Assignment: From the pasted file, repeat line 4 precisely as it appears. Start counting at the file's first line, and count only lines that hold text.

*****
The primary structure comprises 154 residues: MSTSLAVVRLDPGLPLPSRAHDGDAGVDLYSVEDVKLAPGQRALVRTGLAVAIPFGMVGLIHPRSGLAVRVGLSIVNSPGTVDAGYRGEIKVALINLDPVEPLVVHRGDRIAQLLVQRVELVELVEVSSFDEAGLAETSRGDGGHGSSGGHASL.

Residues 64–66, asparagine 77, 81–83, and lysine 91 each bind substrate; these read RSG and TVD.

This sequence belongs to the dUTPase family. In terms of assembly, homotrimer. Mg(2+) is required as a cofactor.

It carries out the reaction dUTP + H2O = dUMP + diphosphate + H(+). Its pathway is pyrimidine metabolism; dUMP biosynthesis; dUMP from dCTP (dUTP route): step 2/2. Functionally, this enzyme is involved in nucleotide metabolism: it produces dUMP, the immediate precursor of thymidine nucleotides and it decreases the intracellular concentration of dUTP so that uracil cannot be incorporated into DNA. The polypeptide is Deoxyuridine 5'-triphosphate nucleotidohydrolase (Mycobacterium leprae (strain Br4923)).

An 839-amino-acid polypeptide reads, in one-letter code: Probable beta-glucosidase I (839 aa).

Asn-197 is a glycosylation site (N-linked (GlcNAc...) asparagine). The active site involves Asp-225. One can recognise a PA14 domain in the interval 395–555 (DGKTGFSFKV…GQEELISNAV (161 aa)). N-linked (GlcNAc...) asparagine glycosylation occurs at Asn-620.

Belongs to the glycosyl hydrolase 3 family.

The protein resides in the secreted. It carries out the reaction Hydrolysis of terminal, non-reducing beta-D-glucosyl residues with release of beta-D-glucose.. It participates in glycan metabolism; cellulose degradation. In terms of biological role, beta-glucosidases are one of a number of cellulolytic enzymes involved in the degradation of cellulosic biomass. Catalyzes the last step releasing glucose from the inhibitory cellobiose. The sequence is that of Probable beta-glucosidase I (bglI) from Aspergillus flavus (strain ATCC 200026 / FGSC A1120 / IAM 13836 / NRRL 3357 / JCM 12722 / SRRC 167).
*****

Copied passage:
It carries out the reaction dUTP + H2O = dUMP + diphosphate + H(+). Its pathway is pyrimidine metabolism; dUMP biosynthesis; dUMP from dCTP (dUTP route): step 2/2. Functionally, this enzyme is involved in nucleotide metabolism: it produces dUMP, the immediate precursor of thymidine nucleotides and it decreases the intracellular concentration of dUTP so that uracil cannot be incorporated into DNA. The polypeptide is Deoxyuridine 5'-triphosphate nucleotidohydrolase (Mycobacterium leprae (strain Br4923)).